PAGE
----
According to some estimates, more than 100 million Indonesians joined the ranks of the poor as a consequence.

"If trade expansion is to begin benefiting the poorer developing countries, the international rules of the game must be made more fair," according to the UNDP report. "Eliminating protectionism that is biased against developing countries should be a high priority."

The international costs of protectionism - to everyone - are huge. The cost of protecting agricultural production in industrial countries amounted to a staggering $353 billion in 1998, seven times official development assistance.

As a standard procedure, those proposing further liberalization of agricultural trade should demonstrate the potential impact on poverty and food security before the proposals are considered for multilateral negotiation, the UNDP report suggests.

Much more also needs to be done to strengthen the bargaining position of developing countries in international trade negotiations, the report suggests.

"They have much less power than industrial countries, in part because they have fewer human and technical resources to deploy in negotiations. Tellingly, during the WTO's analysis and information exchange process - on the agreement on agriculture - South Africa was the only African country to make a submission. Most Sub-Saharan African countries are still trying to implement the agreements reached in the previous Uruguay Round."

One way to bolster the negotiating capacity of developing countries is by promoting regional coalitions, ensuring not only greater bargaining power but also some economies of scale in deploying scarce technical expertise, the report suggests.

To produce more equitable results, the WTO and similar global governance structures should become more transparent and participatory, the report observes. "That is particularly important at a time when industrial countries and many multilateral institutions are exhorting developing countries, in the name of good governance, to be more accountable to their citizens."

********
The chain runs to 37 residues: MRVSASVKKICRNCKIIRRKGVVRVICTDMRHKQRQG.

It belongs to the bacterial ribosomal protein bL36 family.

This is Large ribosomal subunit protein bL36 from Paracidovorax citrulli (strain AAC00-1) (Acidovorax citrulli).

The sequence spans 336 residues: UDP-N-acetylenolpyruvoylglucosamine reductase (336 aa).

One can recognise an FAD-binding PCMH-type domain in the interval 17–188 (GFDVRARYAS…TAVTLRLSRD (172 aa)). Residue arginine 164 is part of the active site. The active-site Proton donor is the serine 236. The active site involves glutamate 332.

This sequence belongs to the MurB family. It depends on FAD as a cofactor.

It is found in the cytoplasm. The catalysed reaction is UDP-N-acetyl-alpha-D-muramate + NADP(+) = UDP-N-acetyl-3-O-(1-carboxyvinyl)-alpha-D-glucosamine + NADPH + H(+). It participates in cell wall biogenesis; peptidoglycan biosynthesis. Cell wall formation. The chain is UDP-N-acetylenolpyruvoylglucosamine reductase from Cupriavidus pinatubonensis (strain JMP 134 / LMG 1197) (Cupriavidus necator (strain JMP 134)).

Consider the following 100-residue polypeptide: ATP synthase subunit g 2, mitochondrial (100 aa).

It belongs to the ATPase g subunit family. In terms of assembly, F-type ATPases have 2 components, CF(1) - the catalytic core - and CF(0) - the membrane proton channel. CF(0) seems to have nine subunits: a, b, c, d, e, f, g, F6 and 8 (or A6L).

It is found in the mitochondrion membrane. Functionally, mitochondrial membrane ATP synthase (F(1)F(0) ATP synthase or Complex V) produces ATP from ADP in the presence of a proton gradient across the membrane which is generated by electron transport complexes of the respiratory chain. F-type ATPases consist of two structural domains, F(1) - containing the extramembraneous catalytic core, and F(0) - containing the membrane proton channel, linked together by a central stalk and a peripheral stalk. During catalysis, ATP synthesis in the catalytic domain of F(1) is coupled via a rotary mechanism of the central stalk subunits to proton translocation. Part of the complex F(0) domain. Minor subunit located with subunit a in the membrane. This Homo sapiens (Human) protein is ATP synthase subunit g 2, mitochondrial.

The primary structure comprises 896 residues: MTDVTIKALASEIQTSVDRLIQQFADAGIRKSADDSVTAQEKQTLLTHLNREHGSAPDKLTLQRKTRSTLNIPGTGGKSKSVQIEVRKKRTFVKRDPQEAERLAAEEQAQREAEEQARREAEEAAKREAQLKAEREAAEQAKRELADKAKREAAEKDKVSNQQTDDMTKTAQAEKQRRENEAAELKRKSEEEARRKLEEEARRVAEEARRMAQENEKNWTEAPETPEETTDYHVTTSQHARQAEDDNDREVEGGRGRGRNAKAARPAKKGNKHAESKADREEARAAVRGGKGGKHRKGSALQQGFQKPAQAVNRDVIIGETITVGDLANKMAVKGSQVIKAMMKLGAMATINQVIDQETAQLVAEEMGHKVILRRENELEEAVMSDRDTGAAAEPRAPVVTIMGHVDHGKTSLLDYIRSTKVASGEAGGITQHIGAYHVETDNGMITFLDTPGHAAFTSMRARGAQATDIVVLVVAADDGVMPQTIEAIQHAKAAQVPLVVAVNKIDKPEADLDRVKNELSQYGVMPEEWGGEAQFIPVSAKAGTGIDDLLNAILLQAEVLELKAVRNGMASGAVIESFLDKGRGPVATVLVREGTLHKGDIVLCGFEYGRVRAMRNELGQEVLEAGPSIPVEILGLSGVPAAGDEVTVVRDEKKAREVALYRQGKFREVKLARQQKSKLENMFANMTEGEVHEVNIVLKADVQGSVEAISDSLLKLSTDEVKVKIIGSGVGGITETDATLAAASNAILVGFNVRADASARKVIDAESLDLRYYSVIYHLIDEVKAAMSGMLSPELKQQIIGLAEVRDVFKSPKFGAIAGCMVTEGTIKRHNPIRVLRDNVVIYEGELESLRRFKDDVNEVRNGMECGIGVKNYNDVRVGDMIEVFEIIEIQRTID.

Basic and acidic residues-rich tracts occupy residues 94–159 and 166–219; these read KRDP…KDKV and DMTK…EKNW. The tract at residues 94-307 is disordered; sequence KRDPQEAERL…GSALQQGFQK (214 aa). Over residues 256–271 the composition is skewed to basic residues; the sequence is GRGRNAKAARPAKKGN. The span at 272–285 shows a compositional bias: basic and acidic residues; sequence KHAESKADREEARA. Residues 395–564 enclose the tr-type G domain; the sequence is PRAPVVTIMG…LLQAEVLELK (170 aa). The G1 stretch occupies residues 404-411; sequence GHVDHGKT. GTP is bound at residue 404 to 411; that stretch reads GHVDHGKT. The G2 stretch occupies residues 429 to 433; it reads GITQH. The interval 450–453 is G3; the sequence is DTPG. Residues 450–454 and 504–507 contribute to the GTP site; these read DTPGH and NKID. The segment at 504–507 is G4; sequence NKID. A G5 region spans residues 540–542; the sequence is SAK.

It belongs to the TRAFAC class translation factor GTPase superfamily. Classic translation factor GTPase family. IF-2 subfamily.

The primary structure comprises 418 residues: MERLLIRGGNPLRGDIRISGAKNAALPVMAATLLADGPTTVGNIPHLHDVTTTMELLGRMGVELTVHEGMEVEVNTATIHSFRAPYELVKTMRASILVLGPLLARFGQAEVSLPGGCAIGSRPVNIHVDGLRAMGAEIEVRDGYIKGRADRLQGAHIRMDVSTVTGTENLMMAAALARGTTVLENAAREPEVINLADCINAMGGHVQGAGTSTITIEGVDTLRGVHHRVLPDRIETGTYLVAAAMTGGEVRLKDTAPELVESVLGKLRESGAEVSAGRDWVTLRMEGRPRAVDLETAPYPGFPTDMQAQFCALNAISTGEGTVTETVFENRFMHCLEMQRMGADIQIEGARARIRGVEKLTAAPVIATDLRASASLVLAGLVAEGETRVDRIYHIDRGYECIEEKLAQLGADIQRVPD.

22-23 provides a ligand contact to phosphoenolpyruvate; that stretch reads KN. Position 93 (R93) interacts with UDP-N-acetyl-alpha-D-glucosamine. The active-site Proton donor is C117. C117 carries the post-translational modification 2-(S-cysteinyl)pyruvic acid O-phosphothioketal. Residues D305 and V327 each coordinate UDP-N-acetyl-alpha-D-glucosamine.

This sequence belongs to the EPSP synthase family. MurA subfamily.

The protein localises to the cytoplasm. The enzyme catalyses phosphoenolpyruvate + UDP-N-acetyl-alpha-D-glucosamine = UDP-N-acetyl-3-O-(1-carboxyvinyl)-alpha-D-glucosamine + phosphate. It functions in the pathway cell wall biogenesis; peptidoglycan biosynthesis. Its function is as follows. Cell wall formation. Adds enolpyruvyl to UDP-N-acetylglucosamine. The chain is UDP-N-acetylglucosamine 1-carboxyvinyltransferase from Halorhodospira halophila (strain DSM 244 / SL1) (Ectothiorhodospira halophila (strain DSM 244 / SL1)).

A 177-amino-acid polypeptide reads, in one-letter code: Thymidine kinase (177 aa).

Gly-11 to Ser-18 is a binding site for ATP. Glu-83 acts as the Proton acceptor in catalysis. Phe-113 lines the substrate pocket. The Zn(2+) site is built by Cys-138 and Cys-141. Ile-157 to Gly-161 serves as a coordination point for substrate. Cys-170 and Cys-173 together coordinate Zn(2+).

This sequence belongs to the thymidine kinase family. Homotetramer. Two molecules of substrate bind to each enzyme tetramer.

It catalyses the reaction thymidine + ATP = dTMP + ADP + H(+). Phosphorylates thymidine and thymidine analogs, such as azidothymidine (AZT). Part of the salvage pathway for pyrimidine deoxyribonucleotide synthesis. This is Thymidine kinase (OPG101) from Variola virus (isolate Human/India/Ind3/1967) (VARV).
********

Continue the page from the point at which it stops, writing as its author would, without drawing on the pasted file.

For its own part, the UNDP cites a few of its projects aimed at promoting poverty-reducing trade. For example, it is assisting developing countries in building national and regional technical capacity to negotiate trade-related agreements and to benefit from the opportunities offered by trade expansion. With five other agencies, it is co-sponsoring a programme - the Integrated Framework for Technical Assistance for Trade and Trade-Related Issues and Least Developed Countries - that has played an important role in helping poor countries, such as The Gambia and Haiti, to prepare for donor meetings on trade policy issues.

Another UNDP programme 'Globalization, Liberalization and Sustainable Human Development', implemented in partnership with UNCTAD, helps build national capacity and international coalitions to prepare for negotiations at global trade forums.

In 1998 the programme organized an international workshop on a range of issues, such as the multilateral investment framework and the implementation of the Uruguay Round agreements, to assist least developed countries in preparing for the WTO meeting in Seattle.

UNDP's regional programme for trade capacity building in Sub-Saharan Africa, on the other hand, is designed to build the governments' capacity to develop strategic trade policies in consultation with the private sector, and to help policy-makers obtain trade-related information and support services.

The organization has also strengthened the institutional capacity of the Economic Cooperation Organization - which includes Afghanistan, Azerbaijan, the Islamic Republic of Iran, Kazakhstan, Kyrgyzstan, Pakistan, Tajikistan, Turkmenistan and Uzbekistan - to foster regional economic cooperation through increased trade and investment. (SUNS4642)

The above article first appeared in the South-North Development Monitor (SUNS) of which Chakravarthi Raghavan is the Chief Editor.